One of the players lamented “If you make money, it’s OK to have less rights. It’s just part of the public’s perspective,” said Ruettgers, who was in his third season with Green Bay when NFL players 
It seems to me that despite their SES all people deserve the support of their government. The article we read told us about the idea of someone in the entertainment industry extending support to a political issue. Do these same principles guide the degree of political support extended to celebrities?  

Monday, April 4, 2011

New Media to the max

We recently spoke about the use of new media and advertisements in modern presidential campaigns. Mr. Obama is no exception to the rule; he has kicked off his campaign for the 2012 election using a web video. The Obama campaign managers are personalizing to the maximum in order to establish a sense of personal attention. His website told visitors "This campaign is just kicking off. We're opening up offices, unpacking boxes, and starting a conversation with supporters like you to help shape our path to victory. 2012 begins now, and this is where you say you're in." Shortly after the web video was posted, an e-mail went out to supporters. In the e-mail, signed simply "Barack," he noted he's focused on the "job you elected me to do" and said that "we've always known that lasting change wouldn't come quickly or easily." According to Fox News republicans have been slow to join the race.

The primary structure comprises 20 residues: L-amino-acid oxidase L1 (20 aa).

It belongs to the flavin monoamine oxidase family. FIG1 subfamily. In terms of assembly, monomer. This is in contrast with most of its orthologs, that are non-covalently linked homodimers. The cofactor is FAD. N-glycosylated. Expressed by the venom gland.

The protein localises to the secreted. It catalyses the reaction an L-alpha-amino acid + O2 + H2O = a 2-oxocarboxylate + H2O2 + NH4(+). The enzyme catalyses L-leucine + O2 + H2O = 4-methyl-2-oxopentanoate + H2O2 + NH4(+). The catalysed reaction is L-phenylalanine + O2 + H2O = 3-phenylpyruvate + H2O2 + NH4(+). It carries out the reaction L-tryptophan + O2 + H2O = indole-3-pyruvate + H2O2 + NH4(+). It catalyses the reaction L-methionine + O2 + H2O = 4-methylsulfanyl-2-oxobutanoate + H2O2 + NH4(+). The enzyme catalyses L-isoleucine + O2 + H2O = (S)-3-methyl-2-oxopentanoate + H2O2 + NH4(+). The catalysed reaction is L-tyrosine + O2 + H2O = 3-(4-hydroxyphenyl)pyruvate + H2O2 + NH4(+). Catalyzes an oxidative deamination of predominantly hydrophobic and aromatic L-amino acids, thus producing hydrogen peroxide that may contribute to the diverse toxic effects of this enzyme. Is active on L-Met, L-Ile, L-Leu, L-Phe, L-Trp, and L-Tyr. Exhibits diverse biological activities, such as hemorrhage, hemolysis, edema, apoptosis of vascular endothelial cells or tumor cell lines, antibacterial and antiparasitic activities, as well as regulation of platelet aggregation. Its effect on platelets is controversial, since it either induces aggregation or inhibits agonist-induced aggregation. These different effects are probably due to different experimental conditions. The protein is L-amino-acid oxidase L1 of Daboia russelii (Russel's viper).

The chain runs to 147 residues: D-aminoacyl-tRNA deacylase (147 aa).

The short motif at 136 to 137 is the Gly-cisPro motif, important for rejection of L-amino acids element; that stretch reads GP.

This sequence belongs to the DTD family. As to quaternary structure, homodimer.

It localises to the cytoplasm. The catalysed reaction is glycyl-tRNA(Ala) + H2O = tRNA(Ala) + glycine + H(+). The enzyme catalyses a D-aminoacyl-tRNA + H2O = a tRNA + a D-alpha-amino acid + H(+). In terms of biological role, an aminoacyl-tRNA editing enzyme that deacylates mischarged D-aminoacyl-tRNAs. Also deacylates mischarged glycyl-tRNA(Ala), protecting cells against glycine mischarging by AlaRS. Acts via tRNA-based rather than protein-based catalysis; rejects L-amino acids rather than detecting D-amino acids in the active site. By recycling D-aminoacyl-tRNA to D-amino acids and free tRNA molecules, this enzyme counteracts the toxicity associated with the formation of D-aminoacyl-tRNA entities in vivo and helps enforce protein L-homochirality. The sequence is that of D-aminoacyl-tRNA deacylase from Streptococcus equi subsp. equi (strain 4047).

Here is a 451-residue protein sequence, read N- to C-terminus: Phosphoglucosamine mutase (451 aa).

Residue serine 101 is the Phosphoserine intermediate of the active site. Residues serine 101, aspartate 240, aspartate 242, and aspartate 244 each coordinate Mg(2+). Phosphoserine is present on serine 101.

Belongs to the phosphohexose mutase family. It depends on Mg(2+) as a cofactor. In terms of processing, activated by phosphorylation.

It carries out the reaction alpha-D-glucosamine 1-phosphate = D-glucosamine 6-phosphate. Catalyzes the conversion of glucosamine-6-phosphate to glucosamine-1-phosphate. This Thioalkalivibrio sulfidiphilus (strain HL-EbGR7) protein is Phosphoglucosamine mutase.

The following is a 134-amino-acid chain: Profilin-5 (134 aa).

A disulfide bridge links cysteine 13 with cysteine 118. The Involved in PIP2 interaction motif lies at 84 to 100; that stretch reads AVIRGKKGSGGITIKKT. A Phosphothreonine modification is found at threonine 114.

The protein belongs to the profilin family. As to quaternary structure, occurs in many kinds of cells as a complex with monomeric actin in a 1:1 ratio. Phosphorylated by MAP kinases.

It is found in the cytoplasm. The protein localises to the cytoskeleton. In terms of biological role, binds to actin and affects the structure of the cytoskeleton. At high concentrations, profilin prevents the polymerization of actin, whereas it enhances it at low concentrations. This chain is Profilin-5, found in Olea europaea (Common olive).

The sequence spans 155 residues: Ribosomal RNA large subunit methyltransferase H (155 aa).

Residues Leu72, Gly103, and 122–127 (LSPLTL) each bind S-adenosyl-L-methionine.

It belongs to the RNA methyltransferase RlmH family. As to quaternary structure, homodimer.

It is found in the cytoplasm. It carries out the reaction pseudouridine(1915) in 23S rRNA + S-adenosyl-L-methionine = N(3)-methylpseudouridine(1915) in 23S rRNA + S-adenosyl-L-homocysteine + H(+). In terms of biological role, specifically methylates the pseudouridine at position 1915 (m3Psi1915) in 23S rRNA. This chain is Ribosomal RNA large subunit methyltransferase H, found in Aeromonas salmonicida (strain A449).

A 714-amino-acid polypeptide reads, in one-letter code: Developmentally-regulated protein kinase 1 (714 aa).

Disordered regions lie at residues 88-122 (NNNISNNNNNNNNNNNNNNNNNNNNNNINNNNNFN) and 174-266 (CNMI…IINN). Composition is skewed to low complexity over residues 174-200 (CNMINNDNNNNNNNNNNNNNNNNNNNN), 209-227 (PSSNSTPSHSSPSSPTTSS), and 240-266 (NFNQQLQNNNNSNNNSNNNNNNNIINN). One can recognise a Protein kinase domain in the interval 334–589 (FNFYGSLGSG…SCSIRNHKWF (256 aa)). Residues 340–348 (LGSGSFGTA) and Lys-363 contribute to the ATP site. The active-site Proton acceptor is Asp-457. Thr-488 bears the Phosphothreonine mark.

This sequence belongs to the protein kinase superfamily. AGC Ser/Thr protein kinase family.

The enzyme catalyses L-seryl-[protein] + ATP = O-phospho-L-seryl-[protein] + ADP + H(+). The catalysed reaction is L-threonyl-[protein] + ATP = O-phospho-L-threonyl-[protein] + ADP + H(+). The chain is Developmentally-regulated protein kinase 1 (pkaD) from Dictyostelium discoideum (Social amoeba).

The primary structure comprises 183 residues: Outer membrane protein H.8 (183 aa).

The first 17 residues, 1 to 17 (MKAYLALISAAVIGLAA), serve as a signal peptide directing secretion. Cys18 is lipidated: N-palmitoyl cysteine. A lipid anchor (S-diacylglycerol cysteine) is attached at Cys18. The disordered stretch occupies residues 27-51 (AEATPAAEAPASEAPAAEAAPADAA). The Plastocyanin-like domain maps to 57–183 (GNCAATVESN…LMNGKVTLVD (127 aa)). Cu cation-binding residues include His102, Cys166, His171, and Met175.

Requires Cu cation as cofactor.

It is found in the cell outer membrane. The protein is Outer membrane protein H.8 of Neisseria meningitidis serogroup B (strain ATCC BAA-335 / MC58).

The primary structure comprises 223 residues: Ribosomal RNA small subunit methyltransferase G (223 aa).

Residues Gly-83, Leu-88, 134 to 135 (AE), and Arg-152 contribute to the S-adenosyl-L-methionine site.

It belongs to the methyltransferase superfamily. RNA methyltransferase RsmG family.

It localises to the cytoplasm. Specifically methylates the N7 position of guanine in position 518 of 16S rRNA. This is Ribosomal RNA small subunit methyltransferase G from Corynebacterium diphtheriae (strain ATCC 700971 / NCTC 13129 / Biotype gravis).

We spoke extensively about how the new media is a big part of recent campaigns. Fox’s comment got me thinking about the extent to which the so called ‘new’ media tools are actually new. Have circumstances shifted so much that any candidate that neglects to use new media tools is characterized as “slow to join the race”?

Monday, March 28, 2011

The war against Fox ?!

Media matters, a liberal group which was originally meant to be a media critic has virtually removed its attention from every news source it covered in the past and is now focusing its efforts exclusively on fox news. The group's founder David Brock described it as an all-out campaign of “guerrilla warfare and sabotage.” The first question that came to my mind was WHY?! According to politico, the shift reflects the centrality of the cable channel to the contemporary conservative movement, as well as the loathing it inspires among liberals- especially those running this group. Media matters is investing a whopping 10 million dollars a year for the sole purpose of challenging the factual claims of the channel and attempting to prevent them from reaching the mainstream media." This organization has put its resources into lassembling a legal team to help people who have clashed with Fox to file lawsuits for defamation, invasion of privacy or other causes. And it has hired two experienced reporters, Joe Strupp and Alexander Zaitchik, to dig into Fox’s operation to help assemble a book on the network, just to name a few.  Fox has retaliated by poking fun of the group in its various shows.